In late 2020, I chose the OnePlus 8 Pro over the Samsung Galaxy Note 20 primarily because of avoiding Samsung’s Exynos chip. The price also played a role, and I was happy with that decision, until just this Monday, April 18, 2022, when I found my device’s display was giving out this green hue throughout the whole screen, even while in the lock screen. Didn’t drop the phone nor submerged it in water recently. My OnePlus 8 Pro is currently running Oxygen OS 12 (Android 12).
I searched around, and apparently several OnePlus phones may have been suffering from this issue for some time already. Many label the issue as green screen or green tint, although my case was unlike some’s who only encounter the problem when they are on some specific apps. Mine’s green tint is everywhere.
I reached out to Digital Walker, the supplier of this specific device and the official distributor of OnePlus in the Philippines, and reported this issue. I got a not so good news response »
There is a diminishing return beyond a certain point when it comes to how fast we can charge our phones. My OnePlus 8 Pro recharges fast enough using its stock cable and adapter for my taste. I’m sure everyone feels the same way. Please focus your energy in improving other features instead.
I must have been living under a rock for the last 3 or so years, enjoying so much my Samsung Galaxy Note 8, that it’s only now that I realized how night-time photography has improved recently. I know for a fact that this improvement in the camera system is not unique to my OnePlus 8 Pro, I’ve watched YouTube reviews taking the sides of the iPhone 12 series or the Samsung Galaxy S20 or Note 20 series cameras over OnePlus 8 Pro’s when it comes to night-time photography.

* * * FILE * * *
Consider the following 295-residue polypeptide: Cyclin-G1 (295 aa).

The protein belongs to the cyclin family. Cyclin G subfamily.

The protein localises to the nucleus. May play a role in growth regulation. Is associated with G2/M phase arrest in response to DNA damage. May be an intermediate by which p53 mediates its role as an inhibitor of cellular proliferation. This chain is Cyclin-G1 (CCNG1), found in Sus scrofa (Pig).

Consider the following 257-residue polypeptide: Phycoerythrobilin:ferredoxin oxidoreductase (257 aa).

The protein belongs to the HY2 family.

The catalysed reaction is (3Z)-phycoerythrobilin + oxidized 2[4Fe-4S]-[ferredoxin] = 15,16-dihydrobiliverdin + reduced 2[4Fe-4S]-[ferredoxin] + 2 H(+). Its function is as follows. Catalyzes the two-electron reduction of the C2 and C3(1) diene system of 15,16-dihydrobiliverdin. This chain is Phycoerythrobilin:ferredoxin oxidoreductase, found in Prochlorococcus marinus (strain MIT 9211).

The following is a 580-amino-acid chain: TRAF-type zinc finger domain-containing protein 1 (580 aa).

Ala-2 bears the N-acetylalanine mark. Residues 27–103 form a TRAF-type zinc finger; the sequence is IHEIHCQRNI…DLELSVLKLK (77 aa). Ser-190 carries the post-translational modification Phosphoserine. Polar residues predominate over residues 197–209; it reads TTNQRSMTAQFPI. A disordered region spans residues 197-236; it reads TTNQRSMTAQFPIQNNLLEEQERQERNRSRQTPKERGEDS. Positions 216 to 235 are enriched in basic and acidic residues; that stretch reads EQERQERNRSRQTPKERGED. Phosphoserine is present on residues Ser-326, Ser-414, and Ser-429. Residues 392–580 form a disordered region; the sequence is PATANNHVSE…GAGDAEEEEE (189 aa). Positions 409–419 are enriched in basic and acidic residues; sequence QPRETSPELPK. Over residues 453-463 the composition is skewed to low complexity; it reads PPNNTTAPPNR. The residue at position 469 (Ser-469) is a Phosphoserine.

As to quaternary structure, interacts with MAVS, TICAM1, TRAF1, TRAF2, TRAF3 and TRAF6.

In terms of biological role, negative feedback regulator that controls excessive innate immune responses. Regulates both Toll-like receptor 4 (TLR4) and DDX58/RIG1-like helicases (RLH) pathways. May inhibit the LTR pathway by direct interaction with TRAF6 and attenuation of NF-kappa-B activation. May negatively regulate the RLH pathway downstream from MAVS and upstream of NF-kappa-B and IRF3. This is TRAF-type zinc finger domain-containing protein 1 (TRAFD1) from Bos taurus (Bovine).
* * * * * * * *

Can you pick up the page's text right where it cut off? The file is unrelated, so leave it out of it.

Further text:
Nevertheless, I’m impressed with my OnePlus 8 Pro camera’s Nightscape mode. To my bare eyes, the streets and the skies are almost pitch black, but the phone’s camera, under the Nightscape mode, sees another way. Here are samples of night shots I took (note: except for the black line to hide the car’s plate number, I didn’t apply any further processing or modifications to the pictures. They are how they came out straight from the camera phone): Check out sample shots here →
Don’t get me wrong, I had the Samsung Galaxy Note 8, running on octa-core Samsung Exynos 8895, for the last 3 years, and loved it. The One UI still runs smooth, the camera is still superb. The battery could use a good replacement, but really, if it were just me, that phone could see at least 2 more years of good use.
Truth be told, I was a Samsung fan. But it’s now 2020, and yet Samsung only offers the Exynos chip in this part of the world where I’m at, especially for its top-of-the-line smartphone lineup. It has been fairly documented how Exynos is a lot inferior against its comparable Snapdragon chip, from processing speed to temperature to battery life.
This comparison is close to my heart for I’m about to renew my phone this year.
In 2017, I passed up on the iPhone 8/8 Plus/X and went for the Samsung Galaxy Note 8 instead, primarily because of the price. Never regretted it. The Android of recent years is leaps ahead of its predecessors of the early 2010’s. Gone are the days of overheating Samsung Galaxy S2.